Second, we need to stop the blame-and-shame game. Scapegoating Black gay men, perpetuating the down-low myth, and limiting the HIV/AIDS discussion among straight Black men to one involving inmates and/or sexual predators responsible for infecting Black women undermines attempts to protect both Black men and women. Sexual behavior puts Black men at risk, not sexual identity. And no matter how we got here, with HIV-infection rates among Black men and women in some areas of America as high as in places like Haiti, Kenya and Uganda, unprotected sex with any partner whose HIV status we don't know places us at risk--whether that person is male or female. It's time to talk about accountability and responsibility, regardless of sexual orientation or gender.
Next, we need to create opportunities for Black men--straight, gay, bisexual and questioning--to speak honestly with one another about issues like homophobia and the tensions between us, but also about the things we have in common: pressing matters such as high rates of unemployment, underemployment, mass incarceration, Black-on-Black violence, other health problems like prostate cancer and hypertension, and plain old Living While Black in America. We are not one another's enemy. Despite our differences in sexual orientation, in the end we are still brothers. And whether or not we see ourselves that way, the rest of the world does.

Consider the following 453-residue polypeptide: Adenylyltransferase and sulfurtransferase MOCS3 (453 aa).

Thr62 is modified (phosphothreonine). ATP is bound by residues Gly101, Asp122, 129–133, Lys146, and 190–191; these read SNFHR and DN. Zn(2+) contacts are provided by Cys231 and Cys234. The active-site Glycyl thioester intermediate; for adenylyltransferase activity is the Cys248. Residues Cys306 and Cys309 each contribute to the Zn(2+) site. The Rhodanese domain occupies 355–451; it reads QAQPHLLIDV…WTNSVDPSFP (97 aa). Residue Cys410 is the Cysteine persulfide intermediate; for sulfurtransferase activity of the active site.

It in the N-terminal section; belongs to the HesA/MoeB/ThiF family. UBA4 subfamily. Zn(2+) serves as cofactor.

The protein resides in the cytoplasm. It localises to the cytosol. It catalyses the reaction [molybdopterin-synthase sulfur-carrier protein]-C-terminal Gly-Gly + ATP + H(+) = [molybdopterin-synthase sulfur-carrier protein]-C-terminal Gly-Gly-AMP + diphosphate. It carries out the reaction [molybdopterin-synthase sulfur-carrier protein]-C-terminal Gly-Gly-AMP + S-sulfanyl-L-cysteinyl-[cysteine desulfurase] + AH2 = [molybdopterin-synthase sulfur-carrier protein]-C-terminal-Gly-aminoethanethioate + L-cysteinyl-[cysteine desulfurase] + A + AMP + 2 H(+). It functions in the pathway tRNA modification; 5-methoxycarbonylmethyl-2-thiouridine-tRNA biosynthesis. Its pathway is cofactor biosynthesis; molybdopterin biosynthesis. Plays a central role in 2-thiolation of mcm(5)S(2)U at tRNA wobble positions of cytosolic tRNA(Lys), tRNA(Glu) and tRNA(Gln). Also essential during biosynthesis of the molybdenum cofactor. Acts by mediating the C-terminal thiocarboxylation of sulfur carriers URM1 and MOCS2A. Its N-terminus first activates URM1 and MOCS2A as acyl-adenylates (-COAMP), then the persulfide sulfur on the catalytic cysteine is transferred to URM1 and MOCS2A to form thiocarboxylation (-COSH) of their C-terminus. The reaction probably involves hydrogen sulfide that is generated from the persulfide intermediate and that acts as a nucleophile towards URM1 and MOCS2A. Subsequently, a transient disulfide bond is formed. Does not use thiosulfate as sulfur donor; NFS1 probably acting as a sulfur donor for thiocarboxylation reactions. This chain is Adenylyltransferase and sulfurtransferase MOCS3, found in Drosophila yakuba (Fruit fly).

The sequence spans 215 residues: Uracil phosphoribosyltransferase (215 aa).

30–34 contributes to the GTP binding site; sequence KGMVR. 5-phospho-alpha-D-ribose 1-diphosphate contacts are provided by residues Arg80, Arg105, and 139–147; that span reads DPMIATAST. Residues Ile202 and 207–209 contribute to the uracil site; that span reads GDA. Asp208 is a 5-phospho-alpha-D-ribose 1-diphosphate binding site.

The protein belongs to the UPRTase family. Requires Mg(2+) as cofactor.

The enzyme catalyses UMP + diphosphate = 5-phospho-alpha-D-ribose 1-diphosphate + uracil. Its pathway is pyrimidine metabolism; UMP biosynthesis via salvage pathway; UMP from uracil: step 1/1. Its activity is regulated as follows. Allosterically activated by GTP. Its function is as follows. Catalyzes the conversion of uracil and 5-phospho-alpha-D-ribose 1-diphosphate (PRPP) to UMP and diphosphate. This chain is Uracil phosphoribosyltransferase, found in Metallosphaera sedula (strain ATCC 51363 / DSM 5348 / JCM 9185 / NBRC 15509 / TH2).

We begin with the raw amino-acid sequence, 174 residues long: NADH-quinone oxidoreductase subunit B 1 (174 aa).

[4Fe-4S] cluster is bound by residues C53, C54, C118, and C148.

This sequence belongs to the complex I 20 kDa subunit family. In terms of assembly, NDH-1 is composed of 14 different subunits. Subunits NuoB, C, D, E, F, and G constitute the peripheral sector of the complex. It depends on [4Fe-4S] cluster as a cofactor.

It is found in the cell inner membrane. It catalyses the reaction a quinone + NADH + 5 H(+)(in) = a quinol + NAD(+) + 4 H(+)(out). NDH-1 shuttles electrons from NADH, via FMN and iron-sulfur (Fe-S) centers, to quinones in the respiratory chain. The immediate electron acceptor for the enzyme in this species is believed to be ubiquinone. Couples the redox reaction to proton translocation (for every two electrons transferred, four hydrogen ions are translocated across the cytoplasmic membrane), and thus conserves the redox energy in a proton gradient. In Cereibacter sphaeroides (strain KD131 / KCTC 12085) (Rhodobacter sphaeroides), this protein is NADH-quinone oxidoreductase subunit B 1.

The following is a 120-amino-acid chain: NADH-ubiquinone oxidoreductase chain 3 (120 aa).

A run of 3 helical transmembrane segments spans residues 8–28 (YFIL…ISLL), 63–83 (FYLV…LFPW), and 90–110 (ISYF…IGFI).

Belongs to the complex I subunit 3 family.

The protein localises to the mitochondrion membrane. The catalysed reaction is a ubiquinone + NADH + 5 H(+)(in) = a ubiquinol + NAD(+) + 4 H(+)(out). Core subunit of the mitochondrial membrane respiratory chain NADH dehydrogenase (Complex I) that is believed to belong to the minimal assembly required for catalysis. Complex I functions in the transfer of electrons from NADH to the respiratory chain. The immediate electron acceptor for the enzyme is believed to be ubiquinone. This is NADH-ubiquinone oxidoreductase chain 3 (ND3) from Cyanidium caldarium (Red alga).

We also need to address tensions between Black men and women, including challenges that each gender faces, and barriers between us that make it more difficult to address HIV/AIDS. What are productive and responsible ways of conducting relationships when Black women outnumber Black men--and often by significant numbers? How can we protect ourselves from HIV and other STDs if we engage in non-monogamous relationships? And how do we raise our children and create families when, for one reason or another, so many fathers are missing? Many Black women have a difficult time trusting men, based on past experiences where they've been let down. And many Black men are unwilling to expose their vulnerabilities for fear of having their manhood or masculinity challenged.